Designer Viktor Hertz on making a brilliant film festival poster out of plastic tubes and a whole load of paint

The Swedish graphic designer takes us through how he put together an ultra-inventive poster for this year's Uppsala film festival in his dad's garage.

Swedish graphic designer Viktor Hertz is perhaps best known for his satirical 'honest' logos poking fun at big brands like McDonald's (aka 'McDiabetes'), but for the last decade he's been behind the brand identity of Uppsala International Short Film Festival - and for this year's fest he's really knocked it out of the park.

As show in the above trailer, Viktor created the poster artwork with transparent plastic tubes and filled them with paint, making this beauty of a jackdaw below.

"I've been doing the trailers for the festival since 2007, and the posters since 2012; the main award for the festival is called the Uppsala Film Jackdaw, and it's also a very common bird here in (Swedish city) Uppsala," Viktor tells us by email.

"So it's become somewhat of a trademark the last couple of years, using the contour of the bird as the base, and then depicting it in different styles and materials. Every year I present around 10 different ideas, with different materials and concepts, but we thought the plastic tubes filled with colour sounded most interesting and original."

Viktor was struck by the rarity of such a method, and the idea of using acrylic paints in an unusual way, putting them in transparent tubes instead of straight on the canvas. A happy accident was that, looking from afar, the result looked a bit like scribbling with a pen.

"It's like doodling, but in a bit more advanced way," Viktor elaborates. But the process was a world away from the doddle of carefree sketching.

"Lots of times, I didn't even know where the paint would end up, as the tubes were entangled in a big mess, going through the whole artwork in different paths," he says when describing the tortuous design process behind the poster.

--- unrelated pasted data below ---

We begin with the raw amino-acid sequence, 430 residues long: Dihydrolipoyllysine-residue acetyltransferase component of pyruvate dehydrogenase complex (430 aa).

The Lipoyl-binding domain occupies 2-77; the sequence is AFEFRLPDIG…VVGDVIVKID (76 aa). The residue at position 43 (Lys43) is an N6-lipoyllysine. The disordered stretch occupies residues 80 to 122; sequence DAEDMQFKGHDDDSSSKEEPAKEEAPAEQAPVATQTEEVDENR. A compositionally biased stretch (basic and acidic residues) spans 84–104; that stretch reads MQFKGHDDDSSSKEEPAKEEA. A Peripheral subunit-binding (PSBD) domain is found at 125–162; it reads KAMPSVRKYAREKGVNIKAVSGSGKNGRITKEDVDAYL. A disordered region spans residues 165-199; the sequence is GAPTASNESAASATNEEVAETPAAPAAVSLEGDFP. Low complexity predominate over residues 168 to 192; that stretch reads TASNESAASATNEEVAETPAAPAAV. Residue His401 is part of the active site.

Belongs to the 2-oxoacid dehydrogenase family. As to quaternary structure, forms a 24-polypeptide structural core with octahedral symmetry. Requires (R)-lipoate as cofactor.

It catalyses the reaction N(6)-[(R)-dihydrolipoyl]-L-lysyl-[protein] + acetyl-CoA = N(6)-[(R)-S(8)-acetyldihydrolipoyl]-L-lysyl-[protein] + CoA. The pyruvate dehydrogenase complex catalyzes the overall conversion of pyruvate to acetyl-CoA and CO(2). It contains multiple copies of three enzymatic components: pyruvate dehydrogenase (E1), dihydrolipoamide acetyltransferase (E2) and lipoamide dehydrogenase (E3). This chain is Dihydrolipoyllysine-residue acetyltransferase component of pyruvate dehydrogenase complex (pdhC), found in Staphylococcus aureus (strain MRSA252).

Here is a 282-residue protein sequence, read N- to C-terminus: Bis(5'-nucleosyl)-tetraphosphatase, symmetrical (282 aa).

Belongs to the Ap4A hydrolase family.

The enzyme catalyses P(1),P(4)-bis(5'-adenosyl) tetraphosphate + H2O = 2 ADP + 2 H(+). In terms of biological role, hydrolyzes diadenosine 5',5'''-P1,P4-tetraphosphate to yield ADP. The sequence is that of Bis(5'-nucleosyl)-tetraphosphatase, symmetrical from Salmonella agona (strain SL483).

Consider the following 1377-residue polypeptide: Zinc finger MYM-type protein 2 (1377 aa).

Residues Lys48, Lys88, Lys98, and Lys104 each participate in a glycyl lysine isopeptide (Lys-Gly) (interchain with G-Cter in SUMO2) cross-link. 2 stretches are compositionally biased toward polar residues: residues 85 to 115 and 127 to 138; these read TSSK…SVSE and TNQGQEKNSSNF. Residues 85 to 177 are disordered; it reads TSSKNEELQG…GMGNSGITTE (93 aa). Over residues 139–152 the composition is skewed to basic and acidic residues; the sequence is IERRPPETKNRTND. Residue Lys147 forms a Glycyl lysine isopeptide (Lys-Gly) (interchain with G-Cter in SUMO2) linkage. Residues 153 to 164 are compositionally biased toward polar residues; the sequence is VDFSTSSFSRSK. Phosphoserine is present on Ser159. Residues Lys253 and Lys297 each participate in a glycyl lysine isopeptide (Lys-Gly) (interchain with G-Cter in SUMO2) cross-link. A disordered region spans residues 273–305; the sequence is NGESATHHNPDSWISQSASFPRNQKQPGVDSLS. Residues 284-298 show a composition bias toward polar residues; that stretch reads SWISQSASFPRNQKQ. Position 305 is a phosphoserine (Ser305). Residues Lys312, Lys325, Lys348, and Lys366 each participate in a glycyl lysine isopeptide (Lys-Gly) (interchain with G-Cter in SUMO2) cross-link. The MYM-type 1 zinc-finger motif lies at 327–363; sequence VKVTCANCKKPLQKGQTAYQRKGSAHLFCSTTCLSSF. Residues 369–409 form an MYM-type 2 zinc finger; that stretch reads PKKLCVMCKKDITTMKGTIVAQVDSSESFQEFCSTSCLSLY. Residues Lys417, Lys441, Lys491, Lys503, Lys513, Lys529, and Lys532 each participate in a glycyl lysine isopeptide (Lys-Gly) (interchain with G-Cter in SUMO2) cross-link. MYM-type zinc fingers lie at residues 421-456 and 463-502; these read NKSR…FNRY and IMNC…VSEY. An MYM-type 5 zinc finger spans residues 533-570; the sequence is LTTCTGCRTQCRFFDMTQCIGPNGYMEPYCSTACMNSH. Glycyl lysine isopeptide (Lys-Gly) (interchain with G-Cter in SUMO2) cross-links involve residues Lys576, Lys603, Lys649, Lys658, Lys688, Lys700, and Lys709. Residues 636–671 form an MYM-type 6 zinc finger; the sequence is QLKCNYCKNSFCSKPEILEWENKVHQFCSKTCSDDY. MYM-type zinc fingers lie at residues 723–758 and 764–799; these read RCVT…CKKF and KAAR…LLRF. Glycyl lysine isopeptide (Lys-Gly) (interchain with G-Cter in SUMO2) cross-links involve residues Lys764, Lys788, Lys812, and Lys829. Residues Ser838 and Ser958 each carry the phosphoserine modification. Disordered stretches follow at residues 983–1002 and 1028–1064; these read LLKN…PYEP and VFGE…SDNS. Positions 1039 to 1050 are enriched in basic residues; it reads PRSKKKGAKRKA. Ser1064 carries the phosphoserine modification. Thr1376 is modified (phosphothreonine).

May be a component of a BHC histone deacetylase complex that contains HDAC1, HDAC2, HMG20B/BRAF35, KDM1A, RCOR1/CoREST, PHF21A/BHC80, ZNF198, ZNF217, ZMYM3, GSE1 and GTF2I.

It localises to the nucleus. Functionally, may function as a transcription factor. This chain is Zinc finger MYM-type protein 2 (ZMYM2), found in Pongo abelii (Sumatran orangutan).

"In the work-in-progress photos on the Behance project page, you can see some early try-outs before I got the hang of it. You'll also get to see a photo of my worn-out and sweaty face, if you weren't motivated enough already to click there."

The process was made more complicated by how Viktor was sucking through the tubes to make the paints run whilst filming everything for the festival trailer.

"I had to be alert, and I felt like a hunter on the look out for prey, trying to figure out which tube to follow and put in the frame," he says. "As I was doing this on my own, I had to juggle with lighting, camera, sucking the paint and sealing the tubes after they were filled, all at the same time.

"But I eventually got enough footage to edit the trailer. I'm even surprised how well the last shot ended up, when the whole artwork is revealed and the last tubes are getting filled.

"I shot this scene in four split parts, and then just masked the footage in Adobe Premiere Pro, putting them as four layers on top of each other," he continues. "Nothing advanced at all, but I'm happy with the result, as it was being made in my dad's garage with no budget, basically. Shoutout to my brother Peter who helped me with this last footage, and also to my dad, who let me occupy his beloved work place during this project."

Shoutout acknowledged, Viktor. But how was it for the artist to move away from digital methods to physical? Not too hard, actually.

"2015 was the very first time I created something physical at all, as I normally work purely digitally in Adobe Illustrator," Viktor explains. "And it really resonated with me; I got hooked immediately. It's such a cliché to say that working with your hands is so much more rewarding, but it really is.

"It's a lot more complicated and you need to plan everything in a totally different way - there's no CMD+Z short command for undoing stuff. (But) it's so much more rewarding to see it grow before your eyes, and you can touch it with your hands and look at it from different angles, etc. I would definitely love to get more commission work in this area, (to) try out a lot of ideas I already have, including a series of artworks in this plastic tube and paints area."

Viktor is free to play with ideas when working on Uppsala commissions, a freedom that keeps him coming back to the fest year after year.

"It's different in the way that it's a lot more free and open, as I get to come up with the concepts from scratch," he tells us. "The layout and graphic profile is already set, so I just need to make something that fits with the festival atmosphere and looks good too.

"I've been involved with the festival since 2005, working as a volunteer with all sorts of things, so the festival is very close to my heart. It's also the best week of the year, happening in my home town; I meet lots of great people and filmmakers from around the world. So by now it's an honour to be the person who makes the official artwork for them.

"My goal is to make the best one ever each year. There are some editions that I maybe would have done differently now, looking back, but this latest one is definitely my favourite, so far.

Check out more of Viktor's work on his official site.

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